The first and primary issue we had to overcome was the file formats. All of our customers use XML (and in particular a BOSS federation standard) and Syteline uses flat files. . Our customers are primarily smaller organisations with outsourced IT and relatively low IT experience, any changes to facilitate a vendor would either be costly to them, or simply not possible therefore it was our place to mould our system to meet their requirements ……. here’s a couple of examples of the file formats we were converting from and to :
When you come to map your customer file to the Syteline standards, always start with the help files. They are fairly conclusive once you get your head around them. The first page you will need is “Inbound Demand EDI Transactions (Flat-File Layout)” which shows something similar to the following. I also managed to get a couple of sample file off of some very helpful Infor staff which helped us make sense of the documentation :-
The IT Team at PBTI
At this stage, I think it is a good idea to mention the structure of my team, I have what I would call “soft” developers who have prominent communication, project management and logical skills but are not programmers. I often use these for light personalisation’s such as moving components around on forms, writing reports, staff training and similar tasks. I also have team members I would classify as coders, these people are responsible for larger coding projects, they often work alongside the “soft” developers and churn out thousands of lines of code for specific purposes.
Over the years, the team has changed as we have had a turn over of staff, but Credit for the successful integration and on-going upkeep of this project needs to go to Kris Hawkes, Matthew Neave, Gary Seviour & Gary Lansley.
File Format Conversion
Whilst we considered writing the file conversion in VB.NET, each customers requirement has proved to be slightly different, and I did not want the coders to be required every time we wanted to bring a new customer on toEDI, therefore we chose to use a third party application to do the mapping between the XML and Flat files which can be carried out by the ‘soft’ developers. The application we chose is http://www.altova.com/mapforce.html.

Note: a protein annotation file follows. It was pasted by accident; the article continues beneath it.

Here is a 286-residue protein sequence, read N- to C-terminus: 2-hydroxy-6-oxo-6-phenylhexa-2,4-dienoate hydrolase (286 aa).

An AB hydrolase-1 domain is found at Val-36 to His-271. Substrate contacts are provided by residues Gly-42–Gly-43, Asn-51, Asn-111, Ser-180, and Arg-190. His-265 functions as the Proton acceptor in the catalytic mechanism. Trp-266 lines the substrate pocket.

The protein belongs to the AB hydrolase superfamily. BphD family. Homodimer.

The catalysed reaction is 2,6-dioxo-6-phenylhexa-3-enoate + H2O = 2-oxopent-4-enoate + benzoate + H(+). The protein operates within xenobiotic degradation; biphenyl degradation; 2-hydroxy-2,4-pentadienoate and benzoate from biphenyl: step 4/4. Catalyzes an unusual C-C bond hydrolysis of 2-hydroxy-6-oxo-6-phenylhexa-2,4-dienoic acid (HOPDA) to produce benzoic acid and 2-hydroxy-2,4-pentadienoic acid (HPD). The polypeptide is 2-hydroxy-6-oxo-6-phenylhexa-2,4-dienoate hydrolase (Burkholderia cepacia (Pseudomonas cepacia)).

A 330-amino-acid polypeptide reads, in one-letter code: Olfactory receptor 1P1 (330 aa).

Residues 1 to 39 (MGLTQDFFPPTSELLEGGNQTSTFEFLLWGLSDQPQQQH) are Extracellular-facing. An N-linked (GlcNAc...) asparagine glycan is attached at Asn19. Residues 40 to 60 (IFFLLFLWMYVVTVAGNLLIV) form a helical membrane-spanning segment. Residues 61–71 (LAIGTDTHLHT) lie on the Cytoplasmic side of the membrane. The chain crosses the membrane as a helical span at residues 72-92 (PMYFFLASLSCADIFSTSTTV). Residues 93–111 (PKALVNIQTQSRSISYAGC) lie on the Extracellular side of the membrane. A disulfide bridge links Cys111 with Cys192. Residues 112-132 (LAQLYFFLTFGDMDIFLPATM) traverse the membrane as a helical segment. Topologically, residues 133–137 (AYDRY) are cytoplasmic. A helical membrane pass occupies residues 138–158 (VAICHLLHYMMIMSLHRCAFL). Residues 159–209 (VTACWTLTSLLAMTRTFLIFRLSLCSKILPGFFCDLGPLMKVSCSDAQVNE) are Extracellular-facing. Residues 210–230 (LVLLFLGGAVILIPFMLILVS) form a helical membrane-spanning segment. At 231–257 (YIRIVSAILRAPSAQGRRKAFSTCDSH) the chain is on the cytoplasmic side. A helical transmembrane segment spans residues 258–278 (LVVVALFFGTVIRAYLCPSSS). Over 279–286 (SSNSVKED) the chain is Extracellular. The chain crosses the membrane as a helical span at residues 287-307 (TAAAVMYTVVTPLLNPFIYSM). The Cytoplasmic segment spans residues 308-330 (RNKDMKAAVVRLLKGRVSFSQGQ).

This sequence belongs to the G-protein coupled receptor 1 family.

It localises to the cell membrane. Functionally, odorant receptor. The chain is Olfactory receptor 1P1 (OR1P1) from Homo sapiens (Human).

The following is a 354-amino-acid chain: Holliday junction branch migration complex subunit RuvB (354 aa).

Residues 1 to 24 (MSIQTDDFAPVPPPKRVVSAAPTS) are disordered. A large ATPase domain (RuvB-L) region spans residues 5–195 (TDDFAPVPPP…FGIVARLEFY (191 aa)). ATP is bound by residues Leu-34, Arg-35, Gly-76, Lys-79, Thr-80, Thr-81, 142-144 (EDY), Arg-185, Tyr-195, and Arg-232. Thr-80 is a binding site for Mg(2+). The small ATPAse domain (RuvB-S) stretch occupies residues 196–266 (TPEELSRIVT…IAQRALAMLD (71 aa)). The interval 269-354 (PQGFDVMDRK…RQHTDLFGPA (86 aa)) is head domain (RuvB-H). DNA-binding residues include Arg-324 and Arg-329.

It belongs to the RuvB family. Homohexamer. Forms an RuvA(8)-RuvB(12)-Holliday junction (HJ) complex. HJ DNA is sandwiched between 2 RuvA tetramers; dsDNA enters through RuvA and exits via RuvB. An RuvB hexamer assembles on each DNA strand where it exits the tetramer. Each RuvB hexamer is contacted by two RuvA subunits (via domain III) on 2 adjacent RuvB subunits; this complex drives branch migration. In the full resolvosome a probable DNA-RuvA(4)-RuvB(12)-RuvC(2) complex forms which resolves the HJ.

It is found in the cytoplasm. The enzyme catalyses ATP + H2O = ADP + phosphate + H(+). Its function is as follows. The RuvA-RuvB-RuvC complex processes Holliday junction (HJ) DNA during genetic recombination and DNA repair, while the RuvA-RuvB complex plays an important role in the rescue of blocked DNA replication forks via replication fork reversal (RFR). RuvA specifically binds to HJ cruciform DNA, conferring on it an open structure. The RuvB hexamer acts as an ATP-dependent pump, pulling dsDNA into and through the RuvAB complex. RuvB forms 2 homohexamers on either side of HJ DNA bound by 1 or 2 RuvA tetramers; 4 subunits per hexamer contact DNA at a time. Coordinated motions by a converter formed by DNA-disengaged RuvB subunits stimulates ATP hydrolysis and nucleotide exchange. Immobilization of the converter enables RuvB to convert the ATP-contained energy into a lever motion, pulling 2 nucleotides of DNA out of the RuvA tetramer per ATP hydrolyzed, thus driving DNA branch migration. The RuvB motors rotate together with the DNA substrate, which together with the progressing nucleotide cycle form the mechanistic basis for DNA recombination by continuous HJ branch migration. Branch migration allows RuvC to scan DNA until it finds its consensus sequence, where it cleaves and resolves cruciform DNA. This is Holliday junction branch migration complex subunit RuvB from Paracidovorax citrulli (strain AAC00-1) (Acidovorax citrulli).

The application allows you to drag and drop elements from multiple sources to multiple destinations, and apply logic on route. As you can probably imagine, the files can get a little complex – here is part of one of our maps :-
The PBTI EDI App
We had to built an app to control each stage of our EDI process on a schedule. this has been written as a standalone app using C#. It is so business critical to us as customer s can order products in branded packaging up to 16:45 for same day shipment which leaves our site at 17:30.
It writes a debug log out to SQL which allows us to monitor it using workbenches. The user interface appears as follows, and we run 1 application per site on the database server :-
There is 6 key phases as follows :
Check FTP :
- For each customer configured for EDI, it logs on to their FTP “drop off” location, and looks for files noting if there are any files to process.
Phase 1 : Get Files – Per Customer
- Collects FTP files from customer location, and once successful deletes them from ftp site to stop double processing.
- Pre-processing any issues with the files (we have 1 customer who needs their files changed as they have no header information in it)
- Executes the first map-force phase 1 command for the customer which creates a customer ship to address file.
- Looks for the files map-force should of created, if it cannot find them, it throws an error, and does not continue for that customer.
Phase 2 : Set up ship-To etc Per Orders
- Compares the details in the ship-to file with our custaddr table to see if the customer ship-to exists and if it does, returns the ship to number
- If the ship-to does not exist it creates it, also adding customer document profiles
- It checks the ship-to has a trading partner record, if not it creates it
- Executes “Map-Force Phase 2 Customer”command which starts the conversion process of the XML to the flat file, using the trading partner code and ship to details.
- Checked the output files have been created, if not it throws an error, and does not continue.
Phase 3 : Merges all order details for all customers into 1 file & places into pickup directory
- Executed the “Global MapForce Phase 1” command which pulls all of the files for each customer that has been processed in phase 1 & phase 2 and puts them into a single file ready for Syteline to process
- Archives all files for analysis purposes
- Puts file into pickup directory
Phase 4 : Order Acknowlegments
- 855_imp.pb file generated by Syteline is looked for
- if found it executes “Global map force phase 2” command that splits the file into individual order acknowlgements for each customer & order
- Archives the 855_imp.pb file